The Future of IO-Link

In 1896, most Americans lived on farms and made their own clothes–and even their own furniture. But a small retailer, Sears Roebuck & Co., changed all that with a simple mail order catalog, which introduced Americans to the convenience of mass-produced items that would not only change their lives but the way they shopped, as well.

By the 1920’s, Sears began opening retail stores across the country and quickly became the nation’s largest employer. But by the end of the 20th century, the retail landscape was changing due to competition from other big-box retailers like Walmart and a brand new phenomenon called internet shopping. Sears, however, was slow to move online and, ultimately, that led to the slow, painful death of the brand.

Sears ultimate failure can be attributed to thousands of small mistakes, but chief among them was a failure to do one thing: innovate. Today, as we find ourselves in the middle of the fourth industrial revolution (Industry 4.0), innovation is more important than ever.

What can we expect from Industry 4.0?

In a word: change–and lots of it. We’ll continue to see a shift to renewable energy sources like solar, wind, and geothermal. But the real momentum will be coming from the acceleration of digital technology as the Industrial Internet of Things (IIoT), cloud technology, and artificial intelligence keep expanding. At this point, many of us don’t even question the longevity of things like artificial intelligence, 5G, energy storage, and renewables. But what about the lesser known IO-Link?

What in the world is IO-Link?

IO-Link is the first world-wide standardized IO point-to-point communication protocol (IEC 61131-9) for the communication with sensors, actuators, and control technology. IO-Link allows the sensor to send data to a computer for live monitoring and trending. And IO-Link is bi-directional, which gives the user the ability to make remote configuration changes via a 3-wire connection. Even better? IO-Link technology is compatible with existing I/O standards, which makes it easy to integrate into existing systems with varying protocols like DNP3, Modbus, and Ethernet. IO-Link is also easy to configure due to the IODD of the device.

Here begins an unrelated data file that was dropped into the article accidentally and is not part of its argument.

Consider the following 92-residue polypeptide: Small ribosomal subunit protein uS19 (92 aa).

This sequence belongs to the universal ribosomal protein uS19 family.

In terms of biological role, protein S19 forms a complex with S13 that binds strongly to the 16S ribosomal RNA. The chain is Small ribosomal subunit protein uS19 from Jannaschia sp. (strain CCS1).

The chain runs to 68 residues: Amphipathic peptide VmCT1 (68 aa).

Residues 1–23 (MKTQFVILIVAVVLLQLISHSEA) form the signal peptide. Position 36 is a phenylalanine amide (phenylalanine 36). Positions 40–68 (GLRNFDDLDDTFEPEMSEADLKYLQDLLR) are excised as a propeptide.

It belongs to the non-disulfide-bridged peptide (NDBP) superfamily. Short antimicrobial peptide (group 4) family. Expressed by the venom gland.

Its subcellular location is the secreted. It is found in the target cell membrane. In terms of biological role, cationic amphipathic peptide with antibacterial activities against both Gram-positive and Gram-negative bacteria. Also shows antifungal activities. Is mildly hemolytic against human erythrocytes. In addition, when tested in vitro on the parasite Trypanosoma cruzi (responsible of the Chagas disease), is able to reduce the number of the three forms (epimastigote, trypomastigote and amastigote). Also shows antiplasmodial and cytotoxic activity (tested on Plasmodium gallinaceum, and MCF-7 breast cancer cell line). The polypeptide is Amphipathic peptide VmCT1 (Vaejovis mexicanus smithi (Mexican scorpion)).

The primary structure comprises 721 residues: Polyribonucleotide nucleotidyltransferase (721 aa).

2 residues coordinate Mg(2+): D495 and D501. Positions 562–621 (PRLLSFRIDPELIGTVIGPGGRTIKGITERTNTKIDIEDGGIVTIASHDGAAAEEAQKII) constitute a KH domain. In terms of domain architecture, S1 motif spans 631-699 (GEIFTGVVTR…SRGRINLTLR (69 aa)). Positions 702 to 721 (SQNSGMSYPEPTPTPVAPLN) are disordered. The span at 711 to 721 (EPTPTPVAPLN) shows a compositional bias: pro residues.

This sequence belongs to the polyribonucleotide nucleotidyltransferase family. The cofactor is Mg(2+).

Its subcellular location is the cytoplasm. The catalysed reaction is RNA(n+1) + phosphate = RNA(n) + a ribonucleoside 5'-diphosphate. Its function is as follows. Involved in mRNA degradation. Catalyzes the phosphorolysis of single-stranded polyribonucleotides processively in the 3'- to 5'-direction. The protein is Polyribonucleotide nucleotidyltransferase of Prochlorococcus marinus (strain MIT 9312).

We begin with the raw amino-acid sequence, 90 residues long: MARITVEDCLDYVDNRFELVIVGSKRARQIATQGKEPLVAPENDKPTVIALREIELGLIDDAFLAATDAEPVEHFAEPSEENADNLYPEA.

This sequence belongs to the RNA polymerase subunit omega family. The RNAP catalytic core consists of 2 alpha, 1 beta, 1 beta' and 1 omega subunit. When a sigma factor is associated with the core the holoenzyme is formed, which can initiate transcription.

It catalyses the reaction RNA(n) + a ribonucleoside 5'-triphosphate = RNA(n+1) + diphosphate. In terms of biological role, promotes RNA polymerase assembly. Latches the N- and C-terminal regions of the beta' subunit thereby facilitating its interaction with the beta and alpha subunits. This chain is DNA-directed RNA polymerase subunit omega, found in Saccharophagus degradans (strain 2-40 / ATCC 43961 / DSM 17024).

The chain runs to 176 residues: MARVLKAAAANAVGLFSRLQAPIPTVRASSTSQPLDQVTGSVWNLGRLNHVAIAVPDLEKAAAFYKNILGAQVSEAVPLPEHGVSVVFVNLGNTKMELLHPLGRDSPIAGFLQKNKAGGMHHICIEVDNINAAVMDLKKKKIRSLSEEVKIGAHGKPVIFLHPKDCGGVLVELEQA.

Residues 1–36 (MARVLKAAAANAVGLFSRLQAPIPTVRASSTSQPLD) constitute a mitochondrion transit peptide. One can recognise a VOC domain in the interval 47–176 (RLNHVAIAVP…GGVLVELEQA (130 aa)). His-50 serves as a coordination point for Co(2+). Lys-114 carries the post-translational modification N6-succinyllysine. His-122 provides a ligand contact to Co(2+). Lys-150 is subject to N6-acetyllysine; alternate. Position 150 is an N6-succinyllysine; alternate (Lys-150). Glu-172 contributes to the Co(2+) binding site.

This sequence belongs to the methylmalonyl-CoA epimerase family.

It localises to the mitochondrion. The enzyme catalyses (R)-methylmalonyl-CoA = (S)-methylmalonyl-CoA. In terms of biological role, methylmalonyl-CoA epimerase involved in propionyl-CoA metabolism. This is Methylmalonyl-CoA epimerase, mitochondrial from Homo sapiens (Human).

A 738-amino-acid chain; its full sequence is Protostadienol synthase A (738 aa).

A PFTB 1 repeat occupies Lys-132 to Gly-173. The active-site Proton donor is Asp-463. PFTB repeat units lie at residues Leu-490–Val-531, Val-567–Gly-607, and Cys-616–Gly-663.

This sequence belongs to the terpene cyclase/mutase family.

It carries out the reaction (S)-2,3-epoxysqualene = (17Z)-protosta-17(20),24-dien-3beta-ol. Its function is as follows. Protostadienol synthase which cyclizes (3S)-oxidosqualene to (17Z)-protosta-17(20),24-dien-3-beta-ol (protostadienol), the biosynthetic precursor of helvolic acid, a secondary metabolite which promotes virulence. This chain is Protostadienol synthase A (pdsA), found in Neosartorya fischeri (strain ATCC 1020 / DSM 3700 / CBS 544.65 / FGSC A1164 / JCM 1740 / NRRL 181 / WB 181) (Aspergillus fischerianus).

What is getting in the way of IO-Link adoption?

The biggest challenge to IO-Link adoption is overcoming the divide between Operations Technology (OT) and Information Technology (IT) within organizations. Arguably, the relationship between the two teams can be a tense one, and perhaps the most tension exists between the old guard and the up-and-coming players. Typically it’s the most tenured experts who wield the greatest influence over the economic buyers of most fortune 500 companies and, largely, that is what is preventing IO-Link from getting real traction.

Is it too soon to expect widespread endorsement of IO-Link?

The question of timing is an important one. In fact, we’ve all witnessed the ramifications of market pushback when a new technology emerges before the necessary infrastructure is ready.

Consider the electric vehicle push in the early 1990’s. The vehicles were largely geared to the retail consumer, but the standards were not there, the price points were too high, and the drive range was less than ideal. As a result, growth has been slow and modest (currently electric vehicles hold only 2.8% of global market share), but that’s not to say the technology isn’t worthy of investment. With plans to introduce 450 additional electric vehicle models by 2022, automakers obviously agree.

Bottom line, IIoT has been in motion for a few decades now and has helped pave the way for IO-Link. Fortunately, IO-Link has received a groundswell of support from marquee companies, and those companies are well positioned to offer great value in the automation marketplace. They have found that IO-Link makes IIoT deployment cost-effective, advantageous, and easy, which helps make a compelling argument to take a chance on replacing technology that has served well for decades.

What are some possible applications for IO-Link?

Manufacturers are putting a lot of effort into creating an electric vehicle charging network as wide and convenient as possible. To be successful, however, every single charger in that network must be operational at all times.

That’s where I-O Link technology comes in. IO-Link can provide a real time monitoring of every charging station network-wide and even perform thermal management of those chargers, which is especially helpful during heavy loads or extreme weather. The end result is reliable, uninterrupted service, which naturally leads a growing number of loyal customers.

IO-Link is also a powerful enabler to move away from Time-based-maintenance (TBM) to a more efficient and cost-effective mode of condition-based-maintenance (CBM). For example, in a power grid, an oil cooled transformer is key to keeping the entire grid up and running. Not to mention, it is a very expensive piece of equipment and must be carefully maintained to ensure performance. Instead of waiting for a crew to physically collect an oil sample and take it to a lab for testing, IO-Link-enabled CBM collects live data in real time. That information allows you to identify trends and detect underlying issues in advance, which saves time and, more importantly, avoids a costly failure.

Is IO-Link geared for commercial and industrial customers only?

No. The standards, price and technology are ready for mass adoption and the potential for return on investment is solid. If Sears taught us anything, only the fittest will survive and, for the foreseeable future, embracing new and emerging technologies will be the key.